FOX Business: The Power to Prosper
The blue chips on Thursday erased virtually all of an early seloff that was triggered by fears China’s economy is overheating, but tumbling network equipment stocks fueled the Nasdaq Composite’s second-straight slide.
The Dow Jones Industrial Average slipped 2.49 points, or 0.02%, to 11822.80, the Standard & Poor's 500 declined 1.66 points, or 0.13%, to 1280.26 and the Nasdaq Composite lost 21.07 points, or 0.77%, to 2704.29. The FOX 50 gained 0.35 points, or 0.04%, to 918.04.
The session marked a repeat of sorts from Wednesday as the Dow ended just fractionally lower, but the previously red-hot Nasdaq Composite continues to cool off amid deteriorating tech stocks. The culprit for the latest slide was a 21% plunge for network equipment maker F5 Networks (NASDAQ:FFIV) and heavy losses for tech stocks like Amazon.com (NASDAQ:AMZN).
Much of the focus was on China, where another surge in gross domestic product renewed fears the country will need to hike interest rates, sparking a wave of selling in basic materials and energy stocks like Rio Tinto (NYSE:RIO) and BP (NYSE:BP).
Still, considering the heavy overseas selling amid the Chinese concerns, the bounce off the lows is “a pretty impressive move,” said Michael James, managing director of equity trading at Wedbush Securities. “It give some confidence to the bulls that maybe we’ll be able to make it through earnings season without giving up too much of the gains of the last few months.”
Most of the Dow's 30 stocks ticked lower, led by economically-sensitive Caterpillar (NYSE:CAT) and DuPont (NYSE:DD). The index's best performers were Home Depot (NYSE:HD) and JPMorgan Chase (NYSE:JPM).
Driven lower by tech stocks such as Apple (NASDAQ:AAPL) and Seagate Technologies (NASDAQ:STX), the Nasdaq declined nearly 1%.
The risk aversion on Wall Street comes after the markets suffered a rare setback on Wednesday as the Nasdaq suffered its biggest percentage drop since November 23 -- and the Dow backed away from two-year highs.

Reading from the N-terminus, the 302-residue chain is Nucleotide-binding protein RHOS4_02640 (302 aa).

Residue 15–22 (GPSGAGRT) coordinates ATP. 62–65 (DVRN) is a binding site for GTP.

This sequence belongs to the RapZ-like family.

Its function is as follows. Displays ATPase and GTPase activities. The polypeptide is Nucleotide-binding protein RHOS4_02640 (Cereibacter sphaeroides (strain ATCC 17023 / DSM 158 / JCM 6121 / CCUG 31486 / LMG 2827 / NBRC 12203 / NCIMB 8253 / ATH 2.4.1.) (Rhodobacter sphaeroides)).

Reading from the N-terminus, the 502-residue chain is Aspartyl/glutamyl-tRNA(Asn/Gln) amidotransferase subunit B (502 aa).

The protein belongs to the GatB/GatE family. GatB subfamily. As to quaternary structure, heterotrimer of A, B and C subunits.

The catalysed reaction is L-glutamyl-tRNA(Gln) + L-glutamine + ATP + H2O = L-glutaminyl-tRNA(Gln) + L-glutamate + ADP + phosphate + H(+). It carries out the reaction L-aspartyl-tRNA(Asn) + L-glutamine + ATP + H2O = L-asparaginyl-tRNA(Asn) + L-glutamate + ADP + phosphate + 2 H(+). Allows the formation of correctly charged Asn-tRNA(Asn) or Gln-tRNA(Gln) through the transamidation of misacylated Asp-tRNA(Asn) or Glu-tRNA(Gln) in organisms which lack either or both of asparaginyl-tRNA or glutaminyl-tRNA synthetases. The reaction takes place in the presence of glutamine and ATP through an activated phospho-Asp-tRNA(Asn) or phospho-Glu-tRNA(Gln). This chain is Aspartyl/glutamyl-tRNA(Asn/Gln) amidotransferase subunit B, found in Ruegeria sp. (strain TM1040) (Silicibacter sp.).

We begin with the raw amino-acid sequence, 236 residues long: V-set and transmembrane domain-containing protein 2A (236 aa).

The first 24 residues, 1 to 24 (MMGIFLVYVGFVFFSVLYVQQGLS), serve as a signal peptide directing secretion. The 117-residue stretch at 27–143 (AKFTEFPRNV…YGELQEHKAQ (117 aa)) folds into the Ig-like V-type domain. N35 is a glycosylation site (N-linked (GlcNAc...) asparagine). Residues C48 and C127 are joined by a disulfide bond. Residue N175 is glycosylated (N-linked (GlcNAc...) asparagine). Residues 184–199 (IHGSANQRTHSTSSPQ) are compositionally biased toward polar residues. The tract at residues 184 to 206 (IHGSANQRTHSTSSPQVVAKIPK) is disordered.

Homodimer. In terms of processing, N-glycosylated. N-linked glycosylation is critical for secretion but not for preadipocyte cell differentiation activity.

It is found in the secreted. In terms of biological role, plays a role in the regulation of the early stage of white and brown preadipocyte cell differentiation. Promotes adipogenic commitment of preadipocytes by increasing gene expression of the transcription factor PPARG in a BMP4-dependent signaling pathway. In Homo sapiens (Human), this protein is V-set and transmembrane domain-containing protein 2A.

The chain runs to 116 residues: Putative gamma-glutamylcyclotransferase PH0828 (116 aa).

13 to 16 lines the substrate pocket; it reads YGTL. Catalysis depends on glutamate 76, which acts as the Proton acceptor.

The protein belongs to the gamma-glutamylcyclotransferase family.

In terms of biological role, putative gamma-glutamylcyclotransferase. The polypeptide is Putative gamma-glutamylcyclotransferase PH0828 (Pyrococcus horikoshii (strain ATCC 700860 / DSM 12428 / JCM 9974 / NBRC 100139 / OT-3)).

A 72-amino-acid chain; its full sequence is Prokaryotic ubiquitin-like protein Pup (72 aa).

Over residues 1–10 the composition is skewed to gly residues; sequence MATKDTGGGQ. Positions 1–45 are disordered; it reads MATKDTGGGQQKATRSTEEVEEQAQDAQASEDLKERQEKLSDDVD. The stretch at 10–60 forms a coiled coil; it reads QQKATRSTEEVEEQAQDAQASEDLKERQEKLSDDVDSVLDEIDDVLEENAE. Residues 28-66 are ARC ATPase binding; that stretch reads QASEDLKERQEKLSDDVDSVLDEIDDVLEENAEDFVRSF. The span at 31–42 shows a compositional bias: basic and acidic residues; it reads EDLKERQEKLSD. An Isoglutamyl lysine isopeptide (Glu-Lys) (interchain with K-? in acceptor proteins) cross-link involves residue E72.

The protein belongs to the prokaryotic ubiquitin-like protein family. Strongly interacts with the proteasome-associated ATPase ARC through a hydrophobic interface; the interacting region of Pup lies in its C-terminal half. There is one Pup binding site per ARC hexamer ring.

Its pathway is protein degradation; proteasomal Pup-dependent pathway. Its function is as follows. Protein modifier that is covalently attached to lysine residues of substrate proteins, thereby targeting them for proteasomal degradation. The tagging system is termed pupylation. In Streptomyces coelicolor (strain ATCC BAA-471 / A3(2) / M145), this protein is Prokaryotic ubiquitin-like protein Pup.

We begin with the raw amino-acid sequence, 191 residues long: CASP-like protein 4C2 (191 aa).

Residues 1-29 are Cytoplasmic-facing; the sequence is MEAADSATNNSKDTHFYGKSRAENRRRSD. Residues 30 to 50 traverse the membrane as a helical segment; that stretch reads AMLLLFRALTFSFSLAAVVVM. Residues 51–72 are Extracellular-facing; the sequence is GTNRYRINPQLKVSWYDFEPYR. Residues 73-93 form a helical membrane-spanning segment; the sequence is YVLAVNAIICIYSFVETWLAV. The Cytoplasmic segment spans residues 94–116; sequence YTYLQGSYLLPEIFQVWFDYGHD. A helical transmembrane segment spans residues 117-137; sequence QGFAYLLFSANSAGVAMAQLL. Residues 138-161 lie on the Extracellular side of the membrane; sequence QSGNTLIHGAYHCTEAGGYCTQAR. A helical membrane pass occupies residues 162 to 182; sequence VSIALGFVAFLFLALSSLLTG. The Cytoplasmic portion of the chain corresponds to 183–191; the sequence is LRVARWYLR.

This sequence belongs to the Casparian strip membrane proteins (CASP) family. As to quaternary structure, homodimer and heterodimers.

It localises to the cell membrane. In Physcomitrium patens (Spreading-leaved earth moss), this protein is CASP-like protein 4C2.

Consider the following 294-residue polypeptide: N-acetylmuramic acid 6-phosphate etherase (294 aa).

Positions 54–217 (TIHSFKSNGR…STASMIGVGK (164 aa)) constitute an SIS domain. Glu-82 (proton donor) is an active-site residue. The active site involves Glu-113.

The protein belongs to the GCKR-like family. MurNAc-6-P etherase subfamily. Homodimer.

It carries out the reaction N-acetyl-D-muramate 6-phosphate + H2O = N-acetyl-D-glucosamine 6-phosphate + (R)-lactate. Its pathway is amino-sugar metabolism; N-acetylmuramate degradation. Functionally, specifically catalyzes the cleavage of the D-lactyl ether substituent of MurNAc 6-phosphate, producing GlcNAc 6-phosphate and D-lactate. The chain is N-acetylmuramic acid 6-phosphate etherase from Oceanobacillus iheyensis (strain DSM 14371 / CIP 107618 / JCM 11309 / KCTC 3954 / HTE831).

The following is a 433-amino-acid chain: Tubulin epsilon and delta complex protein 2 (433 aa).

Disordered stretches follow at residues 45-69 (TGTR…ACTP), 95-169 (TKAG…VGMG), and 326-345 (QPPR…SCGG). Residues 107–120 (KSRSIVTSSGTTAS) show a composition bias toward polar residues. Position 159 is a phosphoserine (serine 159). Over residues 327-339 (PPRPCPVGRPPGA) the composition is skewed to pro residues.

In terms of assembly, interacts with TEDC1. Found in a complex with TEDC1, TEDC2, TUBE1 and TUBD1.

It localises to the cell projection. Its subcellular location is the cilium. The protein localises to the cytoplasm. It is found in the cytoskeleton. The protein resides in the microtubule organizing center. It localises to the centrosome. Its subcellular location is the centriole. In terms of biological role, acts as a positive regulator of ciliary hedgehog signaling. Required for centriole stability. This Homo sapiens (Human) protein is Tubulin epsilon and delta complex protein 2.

“This is a technical pullback. You had a tremendous run since September. You couldn’t ask for a better four or five-month run,” said Marc Pado, U.S. market strategist at Cantor Fitzgerald. "You’re overdue for a pullback, not that it needs to be severe.”
Global markets tumbled in part due to concerns China's fourth-quarter GDP growth of 9.8% could trigger further interest rate hikes there. Economists had been expecting a rise of 9.2%. However, consumer prices climbed 4.6% in December, easing back from November's 5.1% rise. Asian markets retreated on the fears, highlighted by a near-3% plunge for China's Shanghai Composite.
Wall Street remains jittery about signs China will do anything to curb its growth because that can have ripple effects around the globe and eat into China's voracious demand for commodities.
“They don’t want it to overheat. They want it to be sustainable. It’s a logical conclusion the next step will be toward higher rates,” said Pado. “If they were to slow the pace of their growth, it would obviously cut back on orders of raw materials, which have been on a skyrocket run here.”
Underscoring those concerns, economically-sensitive copper took its biggest slide since mid-November, plunging 2.24% a pound to $4.2625. Crude oil dove $2.00 a barrel, or 2.20%, to $88.86. Gold slid $23.70 a troy ounce, or 1.73%, to $1,346.50.
Tech stocks took another tumble as F5 Networks lost more than one-fifth of its value after issuing a gloomy revenue forecast of $275 million to $280 million that would trail the Street's view. That guidance dragged down rival network equipment, including Cisco Systems (NASDAQ:CSCO), Riverbed (NASDAQ:RVBD) and BlueCoat Systems (NASDAQ:BCSI).
On the domestic economic front, Wall Street struggled to rally around the latest job figures. The Labor Department said initial jobless claims declined by 37,000 last week to 404,000, surpassing forecasts from analysts for a drop of 25,000. The tumble in claims comes after an unexpected surge in the prior week that may have been influenced by seasonal factors. Continuing claims slid by 26,000 to 3.86 million.